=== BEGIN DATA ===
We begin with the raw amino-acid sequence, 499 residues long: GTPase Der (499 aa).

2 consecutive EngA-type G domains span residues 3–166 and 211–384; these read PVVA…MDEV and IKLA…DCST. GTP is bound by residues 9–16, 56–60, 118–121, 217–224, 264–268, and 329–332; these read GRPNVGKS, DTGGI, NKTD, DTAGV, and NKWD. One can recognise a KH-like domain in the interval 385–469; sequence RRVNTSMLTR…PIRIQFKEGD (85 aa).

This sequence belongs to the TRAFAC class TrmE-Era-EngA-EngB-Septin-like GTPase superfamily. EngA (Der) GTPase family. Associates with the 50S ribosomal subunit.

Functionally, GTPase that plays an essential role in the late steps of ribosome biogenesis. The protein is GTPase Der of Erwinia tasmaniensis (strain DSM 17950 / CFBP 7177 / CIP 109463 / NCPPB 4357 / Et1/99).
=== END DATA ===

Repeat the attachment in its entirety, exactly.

We begin with the raw amino-acid sequence, 499 residues long: GTPase Der (499 aa).

2 consecutive EngA-type G domains span residues 3–166 and 211–384; these read PVVA…MDEV and IKLA…DCST. GTP is bound by residues 9–16, 56–60, 118–121, 217–224, 264–268, and 329–332; these read GRPNVGKS, DTGGI, NKTD, DTAGV, and NKWD. One can recognise a KH-like domain in the interval 385–469; sequence RRVNTSMLTR…PIRIQFKEGD (85 aa).

This sequence belongs to the TRAFAC class TrmE-Era-EngA-EngB-Septin-like GTPase superfamily. EngA (Der) GTPase family. Associates with the 50S ribosomal subunit.

Functionally, GTPase that plays an essential role in the late steps of ribosome biogenesis. The protein is GTPase Der of Erwinia tasmaniensis (strain DSM 17950 / CFBP 7177 / CIP 109463 / NCPPB 4357 / Et1/99).